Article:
“Now we have shared attention, engagement, purposeful action, and some problem solving: real thinking. Words, “truck, truck, move,” often follow soon. But there’s more to be done. We begin to give his choices, expanding the play:  “Do you want to move it into the tunnel or the house?”  He goes, “Ha, ho” indicating “house” and points.  We ‘play dumb’—another type of challenge—and ask if he wants the truck in the house or on our head. He laughs and points to the house again.”

And of course, a central tenet of Floortime – step three – is to use the child’s interests to push them to “master the developmental stages,” which of course means neurotypical stages. ABA may exploit a child’s interests in harsher ways, but they share this common practice of using those interests as levers, as manipulative tools to employ in the work of teaching an autistic child to imitate neurotypical social skills better.

“With the child who wants to go out the door, we make it into a 10-step interaction rather than one.  “Well, mommy can’t open the door. Get daddy.”  The child pulls on daddy, and daddy has a hard time too.  “Can you show me? Do I turn or pull the knob?” and the child shows you.  The child can make a sound to make the door open and so forth, until you get 10 circles of communication rather than one of simply opening the door.”

This advice of playing dumb and manipulating the child to “expand” their communication is one that he emphasizes as especially important for autistic children, whom he says have the most difficulty in sustaining long chains of social interactions. This too is neuronormative in that it devalues the autistic child’s natural communicative abilities and needs – to get their message across in a minimum of words or gestures, to simplify social interactions and conserve their own resources.

But even worse, I feel that it sadly undermines the stated goal of building a trusting relationship between the parent and child. Intentionally frustrating a child does not build trust – quite the opposite. And I believe Greenspan greatly underestimates the ability of young autistic children to pick up on when they’re being manipulated, when a parent is “playing dumb,” and when a parent is essentially pretending to play and enter the child’s world while barely concealing a hidden agenda to push their “development.”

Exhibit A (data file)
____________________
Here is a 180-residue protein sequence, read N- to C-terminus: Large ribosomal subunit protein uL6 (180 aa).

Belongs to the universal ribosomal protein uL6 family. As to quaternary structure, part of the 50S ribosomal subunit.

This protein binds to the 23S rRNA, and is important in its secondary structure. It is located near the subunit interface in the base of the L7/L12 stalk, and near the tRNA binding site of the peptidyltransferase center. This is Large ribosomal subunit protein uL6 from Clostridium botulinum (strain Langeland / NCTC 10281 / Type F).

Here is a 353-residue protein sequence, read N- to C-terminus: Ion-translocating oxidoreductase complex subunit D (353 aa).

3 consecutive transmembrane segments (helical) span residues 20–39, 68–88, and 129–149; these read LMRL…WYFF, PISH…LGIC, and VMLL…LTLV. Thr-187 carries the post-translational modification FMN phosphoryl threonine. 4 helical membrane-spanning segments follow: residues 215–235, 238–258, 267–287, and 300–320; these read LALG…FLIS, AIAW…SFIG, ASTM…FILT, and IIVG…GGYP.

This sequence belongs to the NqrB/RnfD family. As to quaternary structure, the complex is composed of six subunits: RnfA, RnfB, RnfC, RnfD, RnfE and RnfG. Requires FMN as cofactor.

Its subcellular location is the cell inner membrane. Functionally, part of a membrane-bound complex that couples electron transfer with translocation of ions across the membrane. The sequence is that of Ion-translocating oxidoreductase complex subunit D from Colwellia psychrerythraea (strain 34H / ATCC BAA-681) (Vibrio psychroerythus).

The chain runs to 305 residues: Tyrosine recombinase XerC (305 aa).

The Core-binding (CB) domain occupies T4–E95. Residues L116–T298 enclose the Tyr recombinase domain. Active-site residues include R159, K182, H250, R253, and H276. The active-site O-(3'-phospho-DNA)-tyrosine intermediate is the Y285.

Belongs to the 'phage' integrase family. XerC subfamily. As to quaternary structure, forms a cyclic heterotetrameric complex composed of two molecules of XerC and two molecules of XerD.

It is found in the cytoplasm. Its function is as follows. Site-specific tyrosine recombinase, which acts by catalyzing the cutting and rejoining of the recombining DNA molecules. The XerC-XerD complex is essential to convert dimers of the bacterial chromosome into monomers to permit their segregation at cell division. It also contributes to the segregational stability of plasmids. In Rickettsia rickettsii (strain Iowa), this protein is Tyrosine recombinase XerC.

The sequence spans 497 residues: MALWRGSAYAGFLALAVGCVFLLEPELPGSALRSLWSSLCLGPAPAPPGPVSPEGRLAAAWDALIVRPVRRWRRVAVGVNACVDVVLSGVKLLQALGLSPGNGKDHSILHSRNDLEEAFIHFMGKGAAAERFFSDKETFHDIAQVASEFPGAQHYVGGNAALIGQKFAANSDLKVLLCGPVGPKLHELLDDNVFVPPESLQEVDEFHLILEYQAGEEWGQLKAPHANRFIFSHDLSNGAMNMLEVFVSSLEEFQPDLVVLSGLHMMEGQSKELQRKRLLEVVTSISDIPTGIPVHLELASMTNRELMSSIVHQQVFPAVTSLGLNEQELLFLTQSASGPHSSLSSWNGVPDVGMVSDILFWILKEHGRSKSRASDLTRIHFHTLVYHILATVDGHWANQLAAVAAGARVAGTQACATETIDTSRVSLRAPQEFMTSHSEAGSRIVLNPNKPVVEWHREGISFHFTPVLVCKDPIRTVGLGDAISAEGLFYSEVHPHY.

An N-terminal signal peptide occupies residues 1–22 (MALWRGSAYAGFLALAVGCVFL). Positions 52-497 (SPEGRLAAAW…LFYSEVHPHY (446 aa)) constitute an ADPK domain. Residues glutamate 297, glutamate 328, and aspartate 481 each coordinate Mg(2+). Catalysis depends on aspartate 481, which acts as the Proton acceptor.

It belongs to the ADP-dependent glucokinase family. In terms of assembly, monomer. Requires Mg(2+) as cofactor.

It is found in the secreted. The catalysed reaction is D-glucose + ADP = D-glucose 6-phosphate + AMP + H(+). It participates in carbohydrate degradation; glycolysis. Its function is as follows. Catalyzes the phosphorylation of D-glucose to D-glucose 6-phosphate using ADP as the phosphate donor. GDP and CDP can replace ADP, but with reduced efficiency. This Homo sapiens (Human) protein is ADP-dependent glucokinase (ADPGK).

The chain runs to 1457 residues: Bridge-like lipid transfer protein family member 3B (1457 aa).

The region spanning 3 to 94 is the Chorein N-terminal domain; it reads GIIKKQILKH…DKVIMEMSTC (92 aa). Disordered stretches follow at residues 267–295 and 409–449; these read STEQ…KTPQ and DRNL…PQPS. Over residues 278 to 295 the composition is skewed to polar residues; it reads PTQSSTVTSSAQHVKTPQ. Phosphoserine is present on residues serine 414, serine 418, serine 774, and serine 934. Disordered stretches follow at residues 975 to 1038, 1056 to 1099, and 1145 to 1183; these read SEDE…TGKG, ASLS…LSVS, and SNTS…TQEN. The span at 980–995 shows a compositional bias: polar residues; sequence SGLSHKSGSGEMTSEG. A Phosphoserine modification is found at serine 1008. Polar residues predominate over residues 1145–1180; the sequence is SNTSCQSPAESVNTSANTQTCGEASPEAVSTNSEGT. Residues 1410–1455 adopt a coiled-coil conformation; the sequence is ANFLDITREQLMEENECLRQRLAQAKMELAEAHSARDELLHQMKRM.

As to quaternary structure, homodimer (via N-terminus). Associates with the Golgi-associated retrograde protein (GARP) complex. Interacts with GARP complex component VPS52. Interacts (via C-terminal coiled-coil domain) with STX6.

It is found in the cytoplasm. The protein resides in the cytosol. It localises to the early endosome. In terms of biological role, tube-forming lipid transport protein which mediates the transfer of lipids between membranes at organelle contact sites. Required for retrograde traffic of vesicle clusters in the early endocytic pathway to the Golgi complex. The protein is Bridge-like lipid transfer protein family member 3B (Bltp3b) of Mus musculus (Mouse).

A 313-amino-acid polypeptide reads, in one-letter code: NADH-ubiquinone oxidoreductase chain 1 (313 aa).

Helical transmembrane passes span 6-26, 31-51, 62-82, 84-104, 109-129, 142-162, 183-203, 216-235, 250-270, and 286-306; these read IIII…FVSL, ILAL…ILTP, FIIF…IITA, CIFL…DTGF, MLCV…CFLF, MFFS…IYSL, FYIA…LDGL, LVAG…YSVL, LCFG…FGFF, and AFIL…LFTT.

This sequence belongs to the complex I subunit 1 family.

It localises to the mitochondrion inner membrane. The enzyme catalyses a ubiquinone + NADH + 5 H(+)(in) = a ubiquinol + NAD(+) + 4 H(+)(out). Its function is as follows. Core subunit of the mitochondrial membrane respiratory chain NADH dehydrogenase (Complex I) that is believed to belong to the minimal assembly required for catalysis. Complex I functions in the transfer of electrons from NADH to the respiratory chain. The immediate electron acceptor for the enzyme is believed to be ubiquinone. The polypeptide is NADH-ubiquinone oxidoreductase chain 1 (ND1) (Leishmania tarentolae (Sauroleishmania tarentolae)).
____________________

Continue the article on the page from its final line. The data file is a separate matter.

We are always trying to broaden the child’s capacities in terms of their current milestones — strengthening and broadening those and introducing the next one.  If they are a little purposeful, we want them to be very purposeful.  If they can open and close three or four circles of communication (back-and-forth’s with gestures or words) we want to get it to seven and eight and then to ten and twenty until we get 50 or more.

“Greenspan Floortime is for all the time.”

What do children learn when they are constantly being pushed to do more and more? That they are never quite good enough in their parent’s eyes.

Ask Me How I Know


Though I still feel some shame admitting it, I take a hard line against Floortime now because I know from personal experience the harm it can do. A few years ago, on the advice of an occupational therapist, I not only read one of Greenspan’s books, I paid almost $100 for one of his online courses. (Please please do not fall for this tremendous ripoff, which consists of a series of poorly produced videos covering material that you can learn easily for free elsewhere.)

I tried doing Floortime at home with my son, but not for long, because even though he was only about 3 or 4 years old at the time, he very quickly caught on to my scheme and stopped playing with me altogether. It took considerable time to rebuild the trust he lost in me when I tried approaching every opportunity to play with him as a therapy session – and worse, he hardly had a chance to play by himself with me popping in to intrude several times a day!

And that’s not even touching how intensely draining it was for me as an autistic person to attempt to be socially engaged all the livelong day. If I couldn’t stand it and I’m an adult who had had 30+ years experience pretending to be neurotypical, I can hardly imagine how unbearable Floortime is for an autistic child!

What Can We Borrow and Steal from Floortime?

However, as mentioned above, I do feel that there are some positive, beneficial elements of Floortime that can be extracted and preserved.

All parents of autistic children would do well to focus on building up their relationships with their children – establishing and reinforcing trust, connection, and emotional security. If parents of newly diagnosed/identified autistic children feel confused or overwhelmed by questions and information, I think they would do quite well to make that relationship with their child a sort of lighthouse in their family life. If a parent feels completely unsure of how to proceed with issues of therapy and education and so on, I think it would serve them well to hit pause on all of that and just concentrate on making sure their child is able to trust them and be safe in their care.

If I could be Floortime Noncompliant and disobey Greenspan’s instructions to follow through with steps two and three, I could endorse Floortime Step One as a therapeutic practice for parents of autistic children. At some points in his books and videos, Stanley Greenspan is almost poetic in the way he urges neurotypical parents to join their child’s activities, describing the way what might appear at first to be “nothing” is almost surely something to the child.